Muscles also work very differently to how we read in conventional texts. Each muscle involved in a movement will have a different function, depending on the type of movement we do, the position we start in and the speed and force with which the movement is performed. The GM is a classic example of a muscle that has a much greater function than described by most texts; it works with many other muscles and connective tissue to allow movement. While the GM is classically known to concentrically extend the hip, it has far more to do than just this.
Firstly, we have to appreciate that hip extension is assisted not only by the hamstrings but also adductor magnus and posterior fibres of glute minimus and medius. The GM is therefore especially important in extending the hip under conditions of knee flexion, when the hamstrings are at a mechanical disadvantage (i.e., climbing stairs). The GM also laterally rotates the femur at the hip. Different fibres contribute to both hip adduction and abduction, and GM posterior tilts the pelvis on the thigh when the leg is fixed, thereby directly assisting trunk extension. These movements are also assisted by a vast number of other synergists, stabilizers and fixators.
We know that in real function, force has to be eccentrically controlled and isometrically stabilized before movement can be concentrically produced. Failure to adequately absorb load results in loss of stabilization and injury. In functional movements such as gait (running), the GM together with posterior fibres of glute medius and minimus, eccentrically controls pronation (a combination of internal rotation, flexion and adduction) at the hip and knee. This is why the GM can be so sore the day after doing a heavy lunge workout. This important functional role is very rarely explained in conventional texts. From this, we see that GM has a varied role to play in functional movement. If we are to truly understand GM function, we have to understand about key synergistic relationships that GM has with other muscles and structures of the body, in particular fascia and connective tissue.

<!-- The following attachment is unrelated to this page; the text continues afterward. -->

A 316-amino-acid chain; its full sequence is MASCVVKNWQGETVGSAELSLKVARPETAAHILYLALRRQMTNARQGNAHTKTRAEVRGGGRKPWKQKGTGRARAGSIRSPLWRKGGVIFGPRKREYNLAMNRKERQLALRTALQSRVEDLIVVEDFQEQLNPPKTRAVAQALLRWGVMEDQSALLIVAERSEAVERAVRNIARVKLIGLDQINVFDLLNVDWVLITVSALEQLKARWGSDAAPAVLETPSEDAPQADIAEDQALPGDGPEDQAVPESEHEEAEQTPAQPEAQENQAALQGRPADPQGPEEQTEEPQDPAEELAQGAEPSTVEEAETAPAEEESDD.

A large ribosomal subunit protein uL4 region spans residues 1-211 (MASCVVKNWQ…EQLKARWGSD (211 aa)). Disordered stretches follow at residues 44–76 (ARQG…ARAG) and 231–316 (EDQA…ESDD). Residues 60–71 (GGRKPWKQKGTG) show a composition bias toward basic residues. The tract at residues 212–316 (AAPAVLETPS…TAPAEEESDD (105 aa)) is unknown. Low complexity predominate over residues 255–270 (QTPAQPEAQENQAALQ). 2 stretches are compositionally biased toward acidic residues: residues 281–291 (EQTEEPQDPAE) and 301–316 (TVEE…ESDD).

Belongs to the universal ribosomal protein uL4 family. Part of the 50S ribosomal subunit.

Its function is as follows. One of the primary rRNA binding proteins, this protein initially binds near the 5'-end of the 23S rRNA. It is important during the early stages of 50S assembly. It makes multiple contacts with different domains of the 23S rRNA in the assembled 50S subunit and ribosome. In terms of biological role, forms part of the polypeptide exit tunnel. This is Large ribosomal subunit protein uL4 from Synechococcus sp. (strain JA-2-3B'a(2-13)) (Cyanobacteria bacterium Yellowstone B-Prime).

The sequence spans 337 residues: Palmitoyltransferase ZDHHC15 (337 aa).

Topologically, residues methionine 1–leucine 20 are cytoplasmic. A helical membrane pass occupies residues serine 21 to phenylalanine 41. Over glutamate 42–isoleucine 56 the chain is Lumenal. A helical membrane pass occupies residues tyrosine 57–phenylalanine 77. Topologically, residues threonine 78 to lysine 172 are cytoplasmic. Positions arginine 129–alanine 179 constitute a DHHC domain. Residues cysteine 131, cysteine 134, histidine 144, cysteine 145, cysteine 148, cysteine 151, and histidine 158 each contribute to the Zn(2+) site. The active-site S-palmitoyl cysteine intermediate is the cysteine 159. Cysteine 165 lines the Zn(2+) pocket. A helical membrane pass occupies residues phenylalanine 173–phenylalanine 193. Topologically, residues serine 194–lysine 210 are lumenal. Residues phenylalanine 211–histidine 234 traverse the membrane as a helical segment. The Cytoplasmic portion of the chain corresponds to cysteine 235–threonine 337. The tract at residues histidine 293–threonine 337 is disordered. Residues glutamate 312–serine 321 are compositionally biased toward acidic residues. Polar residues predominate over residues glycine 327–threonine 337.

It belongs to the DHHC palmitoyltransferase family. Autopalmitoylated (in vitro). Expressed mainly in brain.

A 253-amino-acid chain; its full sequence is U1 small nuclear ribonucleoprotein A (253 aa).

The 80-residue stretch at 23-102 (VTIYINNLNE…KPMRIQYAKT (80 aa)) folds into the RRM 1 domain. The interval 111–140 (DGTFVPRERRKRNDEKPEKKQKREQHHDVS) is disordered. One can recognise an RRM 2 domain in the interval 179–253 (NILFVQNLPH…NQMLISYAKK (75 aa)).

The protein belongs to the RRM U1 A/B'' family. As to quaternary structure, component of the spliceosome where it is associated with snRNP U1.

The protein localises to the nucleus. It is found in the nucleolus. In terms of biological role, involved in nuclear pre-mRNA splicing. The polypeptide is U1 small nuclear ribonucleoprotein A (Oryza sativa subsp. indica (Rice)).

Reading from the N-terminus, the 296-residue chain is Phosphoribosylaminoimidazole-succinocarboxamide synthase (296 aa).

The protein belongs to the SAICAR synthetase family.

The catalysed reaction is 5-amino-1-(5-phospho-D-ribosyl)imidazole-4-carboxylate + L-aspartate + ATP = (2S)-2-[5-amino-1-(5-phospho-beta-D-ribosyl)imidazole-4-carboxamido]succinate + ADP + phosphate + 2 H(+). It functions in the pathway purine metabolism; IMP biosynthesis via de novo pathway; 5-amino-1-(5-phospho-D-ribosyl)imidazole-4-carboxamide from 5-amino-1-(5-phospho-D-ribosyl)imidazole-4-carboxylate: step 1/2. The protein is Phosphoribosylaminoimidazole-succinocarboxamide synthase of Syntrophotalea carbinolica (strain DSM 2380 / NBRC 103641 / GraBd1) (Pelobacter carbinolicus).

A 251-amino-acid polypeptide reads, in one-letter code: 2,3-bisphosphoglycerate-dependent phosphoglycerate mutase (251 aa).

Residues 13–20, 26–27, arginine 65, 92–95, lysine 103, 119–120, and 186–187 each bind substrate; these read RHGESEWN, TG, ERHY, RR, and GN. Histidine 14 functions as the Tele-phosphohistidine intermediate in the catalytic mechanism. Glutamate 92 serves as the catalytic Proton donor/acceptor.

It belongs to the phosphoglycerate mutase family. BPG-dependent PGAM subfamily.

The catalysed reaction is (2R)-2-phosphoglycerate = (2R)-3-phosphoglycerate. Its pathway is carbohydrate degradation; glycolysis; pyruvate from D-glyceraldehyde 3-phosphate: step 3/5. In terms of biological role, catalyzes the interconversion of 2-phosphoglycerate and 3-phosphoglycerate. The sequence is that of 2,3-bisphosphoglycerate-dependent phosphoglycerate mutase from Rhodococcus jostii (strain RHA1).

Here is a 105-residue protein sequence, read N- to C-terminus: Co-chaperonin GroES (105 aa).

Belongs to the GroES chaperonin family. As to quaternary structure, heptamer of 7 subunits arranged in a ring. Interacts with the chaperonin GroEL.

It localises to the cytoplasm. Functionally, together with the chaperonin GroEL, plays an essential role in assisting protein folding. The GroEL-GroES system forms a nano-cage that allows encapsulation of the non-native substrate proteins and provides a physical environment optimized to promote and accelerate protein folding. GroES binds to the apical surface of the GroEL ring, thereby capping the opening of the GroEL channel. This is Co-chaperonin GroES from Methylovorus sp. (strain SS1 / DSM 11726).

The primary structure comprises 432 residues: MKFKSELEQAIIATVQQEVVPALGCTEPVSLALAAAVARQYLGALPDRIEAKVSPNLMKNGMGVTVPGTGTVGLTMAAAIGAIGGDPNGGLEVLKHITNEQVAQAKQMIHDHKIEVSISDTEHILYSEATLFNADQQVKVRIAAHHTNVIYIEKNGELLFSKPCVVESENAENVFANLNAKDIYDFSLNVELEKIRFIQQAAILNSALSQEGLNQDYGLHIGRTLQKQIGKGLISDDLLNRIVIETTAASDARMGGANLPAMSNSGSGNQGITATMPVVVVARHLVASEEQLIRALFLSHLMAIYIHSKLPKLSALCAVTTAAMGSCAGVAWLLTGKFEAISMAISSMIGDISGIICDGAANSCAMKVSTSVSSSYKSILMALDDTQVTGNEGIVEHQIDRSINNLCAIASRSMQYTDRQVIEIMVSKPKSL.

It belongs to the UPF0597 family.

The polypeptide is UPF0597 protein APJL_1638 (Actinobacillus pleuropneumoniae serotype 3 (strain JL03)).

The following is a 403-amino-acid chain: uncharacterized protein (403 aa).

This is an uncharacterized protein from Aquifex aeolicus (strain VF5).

The GM has an important role to play in stabilizing key load bearing structures of the body. When we run or lift heavy loads, as is common in daily life, key structures have to absorb massive loads. These structures include the knees, SI joints and spine. Most of the weight of the body rests on these structures, and they are a key area for chronic pain and injury.
The GM, along with tensor fascia latae, has attachments to the iliotibial band (ITB), an extremely thick band of fascia that runs along the lateral aspect of the leg and attaches into the lateral aspect of the knee joint. The ITB contributes to stabilization of the knee. When the GM contracts, it creates proximal tension through the ITB, assisting in this stabilizing role.
SI Joint Stabilization
The GM has another attachment to the sacrotuborous ligament. This ligament attaches onto the sacrum and contributes to stabilization of the SI joint. Contraction of the GM creates tension in the sacrotuberous ligament and contributes towards SI joint stabilization.
Lumbar Spine Stabilization